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Panos Danos: Global Real Estate Trends 2019-2020

Panos Danos: Global Real Estate  Trends 2019-2020

Will the current property cycles in Europe continue?

The   positive   momentum   for   commercial   real-estate   investments   in   Europe continued in 2018, with an investment volume of EUR 264bn in 2018 for all commercial property segments combined, only 2% below 2017, which was a record year.

“On the back of a stable occupier market, European commercial real estate entered 2019 with some of the strongest fundamentals ever seen on the continent.” (source: BNP Paribas Real Estate, At a glance: European Property Prospects – 2019). According to BNP Paribas Real Estate, gross initial prime yields (GIYs) in some core markets  stand  at  a  historically  low  level,  so  there  is  little  room  for  further compression, bar the logistics sector.

Let’s  take  the  European  office  market  as  an  example.  “For  70%  of  the  office markets prime yields will remain stable in 2020. We do see potential for property yields to start unwinding from mid-2020 coinciding with resurgence in core inflation and thus monetary policy tightening. Even so we think the increase will be gradual, with the cumulative average rise in yields over the 5-year forecast period expected to be +50bps for offices and +35bps for logistics.” (source: At a glance: European Prospects –2019/2020).

Forecasts for office rental growth in Europe range from virtually non-existent, to around 8% this year. Berlin is expected to enjoy the strongest growth in office rents of 8%.

Even though Spanish cities have already experienced sharp growth, they still have some potential with expected average annual growth exceeding 2% over 5 years. French office markets are projected to generate stable or slightly higher rents, while London’s could decline initially due to Brexit.

Capital appreciation returns are set to slow further. Values of tier-1 offices cannot go up much higher, because GIYs would be ridiculously tight. As a result, total returns booked by first-grade offices—after adding net rental income—are expected to be in the single digits for most office markets in 2020. One exception is Berlin (+11%), a market supported by an expected growth in rents, despite carrying the lowest real-estate yield in Europe (2.7%).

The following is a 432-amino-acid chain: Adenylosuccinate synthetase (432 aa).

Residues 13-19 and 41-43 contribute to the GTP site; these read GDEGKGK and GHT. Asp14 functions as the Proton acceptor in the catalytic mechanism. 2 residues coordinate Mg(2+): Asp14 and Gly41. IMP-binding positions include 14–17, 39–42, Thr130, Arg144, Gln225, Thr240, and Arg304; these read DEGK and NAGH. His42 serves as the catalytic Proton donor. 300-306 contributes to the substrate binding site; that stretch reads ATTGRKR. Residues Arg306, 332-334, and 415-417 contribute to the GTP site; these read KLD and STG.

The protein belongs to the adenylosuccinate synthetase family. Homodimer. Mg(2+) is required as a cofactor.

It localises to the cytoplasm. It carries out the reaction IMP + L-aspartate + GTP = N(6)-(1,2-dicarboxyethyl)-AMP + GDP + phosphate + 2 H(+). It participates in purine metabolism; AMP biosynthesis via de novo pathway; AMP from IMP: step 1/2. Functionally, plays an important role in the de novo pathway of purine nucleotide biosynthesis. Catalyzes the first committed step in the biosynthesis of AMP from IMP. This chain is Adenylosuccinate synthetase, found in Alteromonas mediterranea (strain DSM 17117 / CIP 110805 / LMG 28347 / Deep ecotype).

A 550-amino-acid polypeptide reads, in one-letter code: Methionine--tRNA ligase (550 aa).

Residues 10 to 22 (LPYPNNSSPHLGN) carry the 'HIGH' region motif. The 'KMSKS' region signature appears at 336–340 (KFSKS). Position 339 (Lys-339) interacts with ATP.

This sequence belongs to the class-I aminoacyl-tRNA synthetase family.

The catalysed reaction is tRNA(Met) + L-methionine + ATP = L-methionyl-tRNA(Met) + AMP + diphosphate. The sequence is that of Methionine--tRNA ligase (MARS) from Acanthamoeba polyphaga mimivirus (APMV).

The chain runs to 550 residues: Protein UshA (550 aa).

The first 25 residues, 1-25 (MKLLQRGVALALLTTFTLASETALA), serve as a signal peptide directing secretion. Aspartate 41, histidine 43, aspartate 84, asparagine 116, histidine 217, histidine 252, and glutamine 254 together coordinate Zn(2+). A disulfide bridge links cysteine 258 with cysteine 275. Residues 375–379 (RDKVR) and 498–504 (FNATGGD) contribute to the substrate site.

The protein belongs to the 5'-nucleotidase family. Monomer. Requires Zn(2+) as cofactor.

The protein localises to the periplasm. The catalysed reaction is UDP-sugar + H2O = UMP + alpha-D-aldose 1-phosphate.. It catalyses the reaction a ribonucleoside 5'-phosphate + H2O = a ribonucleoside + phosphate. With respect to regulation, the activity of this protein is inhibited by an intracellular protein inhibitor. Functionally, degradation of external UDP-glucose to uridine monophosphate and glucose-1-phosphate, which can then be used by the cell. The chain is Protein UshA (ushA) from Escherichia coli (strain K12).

Prime total returns across the 36 European markets that BNP Paribas Real Estate covers may average +4% in 2020. The best returns are expected in Madrid (+8%), Amsterdam (+9%) and the German cities of Cologne (+9%), Dusseldorf (+8%) and Frankfurt (+7.5%). “In contrast to the prime segment, the broader market (including secondary assets) will have a higher level of return. The total return here will average +6.75% in 2020. There are only three markets: Berlin (+16%), Marseille (+11%) and Amsterdam (+10%) with double-digit returns."A large part of this is due to the higher yield, providing a higher income return relative to the prime segment. In the case of Berlin, again the expected strong rental upswing is supporting higher capital growth.” (source: BNP Paribas Real Estate,  2019).


How did European debt pricing look at the end of 2019?

Senior debt contracted in first-class European offices and the loan-to-value ratio (LTV) was below 65% in many markets.

Borrowing costs for commercial real estate generally decreased in 2019, due to lower swap rates and margins. "From the lenders' point of view, risk undoubtedly increased in 2019; yields decreased, underlying values increased and key risk measures appear to be tight in some markets, with costs generally below 2.5% and very often below 1.5% all-inclusive."
(source: European Outlook for 2019-2020).

For borrowers, lower debt costs mean that there are many markets which offer them the required IRRs.

Retail under pressure but not catastrophic

The retail segment is still under pressure. However, the newly-coined term, 'disruption', may not be appropriate to describe in detail what is happening in Europe (and indeed in other parts of the world).

Online sales do not necessarily pose a threat to the existence of physical stores. In fact, they can support them when retailers adopt a so-called ‘omni-channel’ approach. Retailers in Europe have developed a unified supply chain, where physical and online stores use the same distribution systems (with 'click and collect').

E-commerce and logistics companies will continue to play a leading role in the industrial real-estate industry, with 'last mile delivery' becoming increasingly important.

‘Last mile’ is a term used in supply chain management and transportation planning to describe the movement of people and goods from a transportation hub to a final destination in the home.


Conclusion

We favour offices and logistics over retail investments—for the time being—regardless of geography. It is clear that we are in the ‘late’ property cycle in many markets, though we believe that investors will not get stuck at the losing end of cyclical swings in the property market.

Capital markets remain very supportive indeed. However, investors should take out moderate levels of debt to avoid a ‘fire’ (i.e. forced) sale at the end of a market downturn.

Caution  is  needed  for  lower-tiered  markets. It  is  better  to  invest  in  properties  that  can  be repositioned in prime locations. Investors cannot afford to ignore lower capital appreciation returns in the coming months.
 

 

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